House Speaker John Boehner (R-Ohio) told Fox News correspondent Chris Wallace this morning on Fox News Sunday that “all options are on the table” about the decision to extend the payroll tax cut, set to expire in late February, which may be attached to an approval of the Keystone XL Pipeline.
Last week, President Obama rejected a permit for the construction of the pipeline that Republicans had forced him to decide about before election season in November. In December, Republicans added a provision in the temporary payroll tax cut bill which states that President Obama’s administration has until February 21, 2012 to determine the fate of the Keystone XL Pipeline, a proposed pipeline that extends 1,700 miles from Alberta to refineries in the Gulf Coast.
“The Keystone XL Pipeline is the prime example of a shovel ready project that has been through every approval process here in Washington D.C.” Rep. Boehner said.
When questioned if he was planning to attach the approval of the Keystone XL Pipeline to another extension of the payroll tax cut, Rep. Bohner explained, “Every option is on the table. We’ll do everything we can to make sure the Keystone Pipeline is approved.”
Rep. Boehner claimed that an approval of the Keystone XL Pipeline will result in 20,000 direct U.S. jobs and 100,ooo indirect jobs instead of forcing Canada to run the pipeline to the Pacific Ocean and sell the oil to the Chinese. However, the State Department estimates only 5,000- 6,000 jobs will be created from the pipline deal. There is no clear consensus about how many jobs will truly be created from the Keystone XL Pipeline.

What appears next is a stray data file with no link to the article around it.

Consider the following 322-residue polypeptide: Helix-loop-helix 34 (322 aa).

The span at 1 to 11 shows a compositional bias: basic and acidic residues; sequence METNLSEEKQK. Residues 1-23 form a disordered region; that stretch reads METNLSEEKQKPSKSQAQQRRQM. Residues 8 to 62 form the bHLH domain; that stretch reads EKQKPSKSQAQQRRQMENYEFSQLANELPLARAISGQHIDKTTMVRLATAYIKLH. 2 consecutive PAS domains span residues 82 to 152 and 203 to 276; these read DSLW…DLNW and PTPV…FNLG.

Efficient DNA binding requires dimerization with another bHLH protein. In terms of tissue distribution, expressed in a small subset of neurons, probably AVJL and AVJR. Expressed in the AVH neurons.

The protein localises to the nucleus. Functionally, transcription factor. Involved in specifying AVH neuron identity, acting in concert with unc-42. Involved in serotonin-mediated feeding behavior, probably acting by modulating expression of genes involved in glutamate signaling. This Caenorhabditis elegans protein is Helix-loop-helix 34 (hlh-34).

Congress Research Service
Meanwhile, a new development in Congress may allow the Keystone Pipeline to move forward. The Congressional Research Service released a study that concludes Congress has the right to legislate permits for cross border oil pipelines. This new development will allow lawmakers to draft legislation to overturn President Obama’s decision to delay the pipeline project.
North Dakota Senator John Hoeven (R) spoke about the need to get the Keystone XL Pipeline approved. “We’ll advance new legislation now this week. We’ll work on it this week and over the next weeks and come back and try to get it approved by Congress so we can get the pipeline project going” he said.
Even if the legislation is approved by Congress, President Obama still has the power to veto the new legislation.
President Obama and Democrats are placed in an awkward position concerning the controversial Keystone XL Pipeline. Democrats are feeling squeezed between two of their primary interest groups: environmentalists and unions.
Environmentalists are unhappy about the environmental impact from the pipeline and the process that is used for extracting the oil from the tar sands which requires massive amounts of water and energy. Concerns have also been raised about the one of the pipeline’s proposed routes through the environmentally sensitive Sands Hill region in Nebraska, an area that encompasses the Ogallala Aquifer. On the other spectrum, unions are interested in creating more good paying American jobs.